Lone Motherhood and Health Status
AbstractThis study focuses on the health status of women with children, particularly lone mothers, the beneficiaries of many policies. Data from the 1994 Statistics Canada's National Population Health Survey indicate that lone mothers have, on average, consistently lower unconditional health status than married mothers. However, lone mothers also have, on average, lower levels of health inputs. Once age, income, education, lifestyle factors, family size, and other recognized determinants of health are controlled for, lone mothers are at least no worse off than married mothers when it comes to health status. This evidence points toward promoting policies directed at increasing the education, income and lifestyle factors of lone mothers if we wish to improve their health status.
Download InfoIf you experience problems downloading a file, check if you have the proper application to view it first. In case of further problems read the IDEAS help page. Note that these files are not on the IDEAS site. Please be patient as the files may be large.
As the access to this document is restricted, you may want to look for a different version under "Related research" (further below) or search for a different version of it.
Bibliographic InfoArticle provided by University of Toronto Press in its journal Canadian Public Policy.
Volume (Year): 27 (2001)
Issue (Month): 3 (September)
Contact details of provider:
Postal: University of Toronto Press Journals Division 5201 Dufferin Street Toronto, Ontario, Canada M3H 5T8
Web page: http://economics.ca/cpp/
Please report citation or reference errors to , or , if you are the registered author of the cited work, log in to your RePEc Author Service profile, click on "citations" and make appropriate adjustments.:
- Greg Stoddart, 1995. "The Challenge of Producing Health in Modern Economies," Centre for Health Economics and Policy Analysis Working Paper Series 1995-15, Centre for Health Economics and Policy Analysis (CHEPA), McMaster University, Hamilton, Canada.
- Benzeval, Michaela, 1998. "The self-reported health status of lone parents," Social Science & Medicine, Elsevier, vol. 46(10), pages 1337-1353, March.
- Macran, Susan & Clarke, Lynda & Joshi, Heather, 1996. "Women's health: Dimensions and differentials," Social Science & Medicine, Elsevier, vol. 42(9), pages 1203-1216, May.
- JoAnn Kingston-Riechers, 1998. "The Association Between the Frequency of Wife Assault and Marital Dissolution," Department of Economics Working Papers 1998-05, McMaster University.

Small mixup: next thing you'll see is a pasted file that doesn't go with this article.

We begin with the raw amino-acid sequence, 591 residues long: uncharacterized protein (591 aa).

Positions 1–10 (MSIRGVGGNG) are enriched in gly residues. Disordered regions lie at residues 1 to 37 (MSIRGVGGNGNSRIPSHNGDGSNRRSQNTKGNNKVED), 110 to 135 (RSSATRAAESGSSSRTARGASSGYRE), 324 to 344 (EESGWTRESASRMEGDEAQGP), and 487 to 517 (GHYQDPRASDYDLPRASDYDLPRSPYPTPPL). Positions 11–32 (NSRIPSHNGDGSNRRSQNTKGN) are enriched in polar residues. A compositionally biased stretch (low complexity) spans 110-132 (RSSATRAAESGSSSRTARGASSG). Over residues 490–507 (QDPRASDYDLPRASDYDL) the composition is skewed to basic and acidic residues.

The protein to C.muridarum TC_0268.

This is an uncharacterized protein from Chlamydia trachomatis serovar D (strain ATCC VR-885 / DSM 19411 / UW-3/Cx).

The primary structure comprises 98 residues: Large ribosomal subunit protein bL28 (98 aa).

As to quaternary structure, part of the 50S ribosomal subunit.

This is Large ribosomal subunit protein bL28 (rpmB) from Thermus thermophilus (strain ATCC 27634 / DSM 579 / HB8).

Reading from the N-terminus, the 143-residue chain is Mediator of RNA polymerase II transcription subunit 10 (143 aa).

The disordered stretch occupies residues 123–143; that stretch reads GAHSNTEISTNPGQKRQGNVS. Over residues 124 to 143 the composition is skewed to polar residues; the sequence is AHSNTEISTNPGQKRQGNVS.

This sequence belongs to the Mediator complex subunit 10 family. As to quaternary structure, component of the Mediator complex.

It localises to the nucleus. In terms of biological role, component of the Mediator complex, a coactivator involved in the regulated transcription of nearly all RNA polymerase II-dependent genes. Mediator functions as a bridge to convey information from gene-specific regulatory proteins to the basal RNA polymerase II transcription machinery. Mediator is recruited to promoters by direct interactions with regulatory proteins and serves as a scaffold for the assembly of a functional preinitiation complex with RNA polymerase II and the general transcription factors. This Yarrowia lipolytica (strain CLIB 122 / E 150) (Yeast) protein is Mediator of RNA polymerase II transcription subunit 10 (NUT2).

- Grossman, Michael, 1972. "On the Concept of Health Capital and the Demand for Health," Journal of Political Economy, University of Chicago Press, vol. 80(2), pages 223-55, March-Apr.
- Wyke, Sally & Ford, Graeme, 1992. "Competing explanations for associations between marital status and health," Social Science & Medicine, Elsevier, vol. 34(5), pages 523-532, March.
- Barbara Wolfe & Steven Hill, 1991.
"The Health, Earnings Capacity, and Poverty of Single-Mother Families,"
Economics Working Paper Archive
wp_59, Levy Economics Institute.
- B. L. Wolfe & S. Hill, . "The health, earnings capacity, and poverty of single-mother families," Institute for Research on Poverty Discussion Papers 964-92, University of Wisconsin Institute for Research on Poverty.
- Macintyre, Sally, 1992. "The effects of family position and status on health," Social Science & Medicine, Elsevier, vol. 35(4), pages 453-464, August.
- Peter Burton & Lynn N. Lethbridge & Shelley Phipps, 2008. "Mothering Children with Disabilities and Chronic Conditions: Long-Term Implications for Self-Reported Health," Canadian Public Policy, University of Toronto Press, vol. 34(3), pages 359-378, September.
For technical questions regarding this item, or to correct its authors, title, abstract, bibliographic or download information, contact: (Prof. Werner Antweiler).
If you have authored this item and are not yet registered with RePEc, we encourage you to do it here. This allows to link your profile to this item. It also allows you to accept potential citations to this item that we are uncertain about.
If references are entirely missing, you can add them using this form.
If the full references list an item that is present in RePEc, but the system did not link to it, you can help with this form.
If you know of missing items citing this one, you can help us creating those links by adding the relevant references in the same way as above, for each refering item. If you are a registered author of this item, you may also want to check the "citations" tab in your profile, as there may be some citations waiting for confirmation.
Please note that corrections may take a couple of weeks to filter through the various RePEc services.